250 years of Calcutta GPO: A postcard from the past

Postal service was opened to common people against prepayment of 2 anna per letter for every 100 miles

Somen Sengupta Kolkata Published 07.03.24, 05:30 PM
The magic of elegant Corinthian pillars

The magic of elegant Corinthian pillars All photographs by the author

Calcutta GPO is a living testimony and not a mere edifice. It is a modified form of the first post office that Warren Hastings established in 1774 and bears every single chapter of the Indian postal system in the last 250 years.

The Background

With its convincing victories in two back-to-back battles, one at Plassey in 1757 and the other at Buxar in 1764, the British East India Company cemented its position as the strongest controller of India’s political and social affairs for the next two centuries.


From 1765 with the inking of the Allahabad Treaty, the company won the right to collect tax on behalf of a crumbling Mughal empire and after that it practically became the ruler of a large part of India with its base at Calcutta.

Soon the sheer imperialistic attitude of the British motivated them to develop a strong communication system for smooth mobility of men, army, machine, war materials, documents and lastly, money. This was the time English officers of the East India Company, for their own interest, started developing the logistics infrastructure of a system through which could move all their important company documents and money safely and quickly.

Cut to the present-day

The grand dome of the GPO was built in 1868

The grand dome of the GPO was built in 1868

Today, more than two centuries after all those political gambits, the grand edifice of Calcutta GPO building that still rules the skyline of Dalhousie Square since 1866 stands like a silent sentinel of an era that witnessed and evolved with a huge emergence of time.

The huge dome and long promenade decorated with rows of marvellous Corinthian pillars silently tell us history which is pregnant with matchless milestones of human efforts that made communication faster and significant. The 250-year history of Calcutta GPO in a nutshell is nothing less than the history of postal system development of Asia.

The need for communication

The GPO without its central dome sometime near 1868

The GPO without its central dome sometime near 1868 Courtesy: British Library collections

Robert Clive, the first Governor-General of India, realised the need better than anyone and under him, from 1766, a postal system was slowly started to exchange letters among British citizens in Calcutta. So an imperial need of a foreign multi-national company in 1766 gave birth to an infrastructure which we now call Indian postal system, one of the biggest postal networks in the world. It is assumed that before it a small post office was set up in Calcutta in 1727 somewhere near the place where present day St Andrew’s Church stands. It was a house owned by one Richard Bourchier. This post office lasted nearly 60 years.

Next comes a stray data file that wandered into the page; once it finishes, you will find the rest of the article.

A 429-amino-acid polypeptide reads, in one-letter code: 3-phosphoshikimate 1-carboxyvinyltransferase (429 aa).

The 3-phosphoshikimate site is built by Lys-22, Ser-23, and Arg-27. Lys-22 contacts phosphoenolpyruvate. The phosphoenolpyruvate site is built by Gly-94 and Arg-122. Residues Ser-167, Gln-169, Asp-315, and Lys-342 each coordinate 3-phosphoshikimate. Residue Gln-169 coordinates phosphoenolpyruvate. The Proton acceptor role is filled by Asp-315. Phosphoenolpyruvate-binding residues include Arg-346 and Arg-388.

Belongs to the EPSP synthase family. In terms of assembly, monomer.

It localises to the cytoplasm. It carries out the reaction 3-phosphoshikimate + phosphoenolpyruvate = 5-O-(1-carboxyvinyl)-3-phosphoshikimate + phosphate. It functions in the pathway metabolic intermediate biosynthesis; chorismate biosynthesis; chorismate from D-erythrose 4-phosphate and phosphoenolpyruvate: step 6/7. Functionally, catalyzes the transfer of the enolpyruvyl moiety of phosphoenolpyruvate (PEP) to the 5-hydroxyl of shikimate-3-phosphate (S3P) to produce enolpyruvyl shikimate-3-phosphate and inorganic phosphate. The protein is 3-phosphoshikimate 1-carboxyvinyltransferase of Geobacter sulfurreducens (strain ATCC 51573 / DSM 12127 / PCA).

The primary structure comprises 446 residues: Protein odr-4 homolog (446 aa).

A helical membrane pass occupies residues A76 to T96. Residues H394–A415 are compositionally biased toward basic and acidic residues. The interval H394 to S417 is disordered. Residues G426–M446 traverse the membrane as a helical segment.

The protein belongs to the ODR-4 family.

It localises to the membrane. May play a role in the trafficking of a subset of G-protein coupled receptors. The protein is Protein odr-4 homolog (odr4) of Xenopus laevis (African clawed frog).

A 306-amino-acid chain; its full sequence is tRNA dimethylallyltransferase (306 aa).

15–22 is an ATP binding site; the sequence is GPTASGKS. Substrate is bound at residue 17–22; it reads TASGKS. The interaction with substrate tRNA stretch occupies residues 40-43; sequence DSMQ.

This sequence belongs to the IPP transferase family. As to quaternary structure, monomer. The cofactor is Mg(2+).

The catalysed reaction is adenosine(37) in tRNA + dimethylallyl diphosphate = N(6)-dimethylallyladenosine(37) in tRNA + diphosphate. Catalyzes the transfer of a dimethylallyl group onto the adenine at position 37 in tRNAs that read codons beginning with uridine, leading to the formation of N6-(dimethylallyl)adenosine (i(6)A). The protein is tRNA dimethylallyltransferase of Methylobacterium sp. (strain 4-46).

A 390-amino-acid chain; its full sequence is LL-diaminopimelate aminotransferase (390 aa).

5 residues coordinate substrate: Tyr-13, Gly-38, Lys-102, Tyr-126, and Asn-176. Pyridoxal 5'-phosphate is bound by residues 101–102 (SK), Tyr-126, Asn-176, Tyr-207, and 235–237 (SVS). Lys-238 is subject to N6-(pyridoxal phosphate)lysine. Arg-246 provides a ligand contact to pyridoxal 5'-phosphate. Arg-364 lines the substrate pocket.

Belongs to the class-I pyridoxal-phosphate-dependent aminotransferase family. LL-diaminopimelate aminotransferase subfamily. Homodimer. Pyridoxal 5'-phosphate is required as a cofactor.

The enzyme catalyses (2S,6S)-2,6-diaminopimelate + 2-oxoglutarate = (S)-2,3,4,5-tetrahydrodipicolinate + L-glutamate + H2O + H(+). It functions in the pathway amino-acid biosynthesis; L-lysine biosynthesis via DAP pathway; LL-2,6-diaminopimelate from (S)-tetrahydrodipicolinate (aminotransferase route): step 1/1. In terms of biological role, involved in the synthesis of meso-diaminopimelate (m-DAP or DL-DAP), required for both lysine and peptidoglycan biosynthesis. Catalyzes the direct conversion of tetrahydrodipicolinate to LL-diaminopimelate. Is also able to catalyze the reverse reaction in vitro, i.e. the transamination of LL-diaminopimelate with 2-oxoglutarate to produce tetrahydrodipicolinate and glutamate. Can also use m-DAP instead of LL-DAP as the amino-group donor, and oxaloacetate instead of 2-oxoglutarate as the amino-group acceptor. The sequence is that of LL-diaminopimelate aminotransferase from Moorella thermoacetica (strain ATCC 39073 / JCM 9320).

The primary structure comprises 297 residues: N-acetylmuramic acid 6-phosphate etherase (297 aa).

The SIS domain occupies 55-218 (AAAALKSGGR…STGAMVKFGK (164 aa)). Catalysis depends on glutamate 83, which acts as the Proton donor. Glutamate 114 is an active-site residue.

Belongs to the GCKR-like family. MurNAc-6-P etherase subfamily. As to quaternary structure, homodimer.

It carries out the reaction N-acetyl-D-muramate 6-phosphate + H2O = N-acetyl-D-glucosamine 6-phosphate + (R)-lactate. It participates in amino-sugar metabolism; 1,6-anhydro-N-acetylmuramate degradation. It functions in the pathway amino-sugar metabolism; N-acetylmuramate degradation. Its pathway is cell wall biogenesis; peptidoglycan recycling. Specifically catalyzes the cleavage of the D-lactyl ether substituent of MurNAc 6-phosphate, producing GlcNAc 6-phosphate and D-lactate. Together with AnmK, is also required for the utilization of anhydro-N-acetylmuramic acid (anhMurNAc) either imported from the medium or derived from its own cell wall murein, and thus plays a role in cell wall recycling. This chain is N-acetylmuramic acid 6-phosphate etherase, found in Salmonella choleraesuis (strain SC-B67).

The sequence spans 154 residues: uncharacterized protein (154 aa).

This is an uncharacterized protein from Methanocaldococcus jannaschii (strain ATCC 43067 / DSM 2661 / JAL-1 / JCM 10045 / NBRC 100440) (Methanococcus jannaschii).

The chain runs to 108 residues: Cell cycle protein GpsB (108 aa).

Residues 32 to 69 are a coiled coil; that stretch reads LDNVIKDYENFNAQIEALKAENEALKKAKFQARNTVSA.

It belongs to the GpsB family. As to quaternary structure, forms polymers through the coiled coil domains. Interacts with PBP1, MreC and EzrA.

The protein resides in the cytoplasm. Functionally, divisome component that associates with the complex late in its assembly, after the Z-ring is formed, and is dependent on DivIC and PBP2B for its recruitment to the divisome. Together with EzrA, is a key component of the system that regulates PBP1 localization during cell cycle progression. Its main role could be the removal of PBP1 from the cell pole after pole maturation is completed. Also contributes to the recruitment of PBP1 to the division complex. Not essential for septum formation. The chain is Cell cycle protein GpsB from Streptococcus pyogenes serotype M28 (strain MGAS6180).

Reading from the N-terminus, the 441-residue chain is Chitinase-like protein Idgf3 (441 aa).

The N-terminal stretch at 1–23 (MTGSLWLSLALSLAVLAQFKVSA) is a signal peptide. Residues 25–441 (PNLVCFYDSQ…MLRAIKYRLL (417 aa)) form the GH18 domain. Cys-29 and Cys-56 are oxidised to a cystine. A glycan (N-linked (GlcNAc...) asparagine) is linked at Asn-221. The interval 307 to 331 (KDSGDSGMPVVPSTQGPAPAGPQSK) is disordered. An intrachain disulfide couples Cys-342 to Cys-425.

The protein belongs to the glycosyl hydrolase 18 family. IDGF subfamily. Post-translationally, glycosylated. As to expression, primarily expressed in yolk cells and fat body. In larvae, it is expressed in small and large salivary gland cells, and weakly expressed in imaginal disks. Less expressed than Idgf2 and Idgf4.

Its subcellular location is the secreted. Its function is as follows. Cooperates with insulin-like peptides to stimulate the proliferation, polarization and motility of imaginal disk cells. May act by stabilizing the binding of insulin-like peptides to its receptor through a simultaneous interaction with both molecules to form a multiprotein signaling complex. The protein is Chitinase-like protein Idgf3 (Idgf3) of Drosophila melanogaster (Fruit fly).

The postal service of India received a boost in 1774, when Warren Hastings, the successor of Robert Clive, took over and under him with proper act and regulation, a formal postal department was set up in January 1774 which was functional from March 31, 1774 through a post office and under a responsible person named Mr Redfern designated as the postmaster-general.

Thus was the first post office of India and it was set up in Calcutta’s Fort William.

Soon, it changed many locations.

GPO before 1896 before the giant clock was installed

GPO before 1896 before the giant clock was installed Courtesy: British Library collections

In 1789, it moved to the house of Ms Eliza Fay somewhere near Church Street and from there, it moved to Chowringhee somewhere between where now the Whiteway Laidlaw building and the Indian museum stand. On June 1, 1807, it moved to Dalhousie Square at Bankshall Street. It was a building where one Mrs Stallkett used to run a school.

Unfortunately, most of these historical buildings are no more and many of the locations are not even traceable.

It was the time when the postal service was open to common people against prepayment of 2 anna per letter for every 100 miles.

The regal sartorial belts worn by the postmen in the British Raj era

The regal sartorial belts worn by the postmen in the British Raj era

This prepayment of postage was known as copper ticket, which was later converted into postage stamp. In the absence of postage stamp, a post mark was used to apply on letters then used to be known as ‘Indian Bishop Mark’. In 1781, for the first time, parcel movement service through the post office was introduced. It was one of the earliest parcel services in the world.

The postal service of British India was soon introduced in Madras in 1778 followed by Bombay in 1792.

In 1793, Lord Cornwallis introduced a Permanent Settlement system and that changed the economy of India almost overnight.